The 75th National Conference in Louisville came to a close Saturday. In addition to the Assembly and Annual Membership Meeting, the day was filled with insightful sessions, an amazing closing speaker, and a rocking social.
Thanks to all of our attendees, sponsors, exhibitors, speakers, and staff who helped make this incredible conference possible.
Gen Z students from across the globe are increasingly internalizing the same harmful messages when it comes to college admission, school counselor Dominie Wilhite told attendees Friday at NACAC’s 75th National Conference in Louisville.
To an even greater extent than past generations, today’s young people believe grades, test scores, and application materials must be perfect to achieve their college dreams, noted Wilhite, who serves students at Ghidotti Early College High School (CA).
“There can be a sense that it’s really hard to succeed,” Wilhite said during a panel discussion focused on mental health and wellness in the college admission process.
NACAC’s 75th National Conference in Louisville is just around the corner. As the social media manager for NACAC I’m biased, but I think getting involved with the conference on social media is a great way to connect before, during, and even long after the event.
Check out my top five tips to get the most out of your national conference social media experience.
The majority of admission leaders believe their institutions are losing potential applicants due to concerns about student debt, according to a recent Inside Higher Ed report.
For the third consecutive year, more than 80 percent of admission directors believe a fear of debt is preventing students from applying to their respective institutions, survey results show. The concern is greatest among officials at private universities, with 91 percent of respondents citing debt worries as a barrier in the application process.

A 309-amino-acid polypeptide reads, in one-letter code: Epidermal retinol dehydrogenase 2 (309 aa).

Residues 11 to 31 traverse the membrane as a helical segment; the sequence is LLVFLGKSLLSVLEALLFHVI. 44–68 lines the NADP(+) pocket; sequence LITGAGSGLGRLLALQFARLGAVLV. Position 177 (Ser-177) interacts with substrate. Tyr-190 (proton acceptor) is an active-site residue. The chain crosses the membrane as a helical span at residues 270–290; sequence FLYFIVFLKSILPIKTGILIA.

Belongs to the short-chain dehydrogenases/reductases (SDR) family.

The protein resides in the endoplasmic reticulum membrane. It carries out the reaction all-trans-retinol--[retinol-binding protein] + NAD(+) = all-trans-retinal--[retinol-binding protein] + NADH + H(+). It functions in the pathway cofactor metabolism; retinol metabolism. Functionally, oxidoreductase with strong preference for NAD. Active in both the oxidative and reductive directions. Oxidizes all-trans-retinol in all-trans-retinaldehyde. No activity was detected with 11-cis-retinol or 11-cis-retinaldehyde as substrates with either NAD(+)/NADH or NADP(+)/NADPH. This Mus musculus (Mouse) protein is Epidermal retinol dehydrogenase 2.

A group of 24 college admission professionals published an open letter this week in Inside Higher Ed.
Their audience: Students and parents.
Their message: A pledge to provide each student “with the opportunity to realize the very best in themselves, in others, and in the world they will help shape” amid a college admission process that can seem overwhelming.
Editor’s note: This post was originally published on Admitted in December 2018. It’s being republished as part of NACAC’s Best of the Blog series.
Parents don’t need to be tech-savvy to raise girls who are interested in STEM.
A 2018 poll found that parents’ proficiency with technology has only marginal effects on girls’ excitement about the subject.
“This survey shows that, contrary to popular belief, girls are interested in tech, and that they will seek out instruction regardless of their parents’ affinity with technology,” according to Tracey Welson-Rossman, founder and CEO of TechGirlz — a nonprofit organization that worked with Drexel University (PA) to conduct the survey. “It should reassure parents they can set their daughters on the path to a rewarding, empowering career in tech with support and encouragement, even if they do not understand the subject matter themselves.”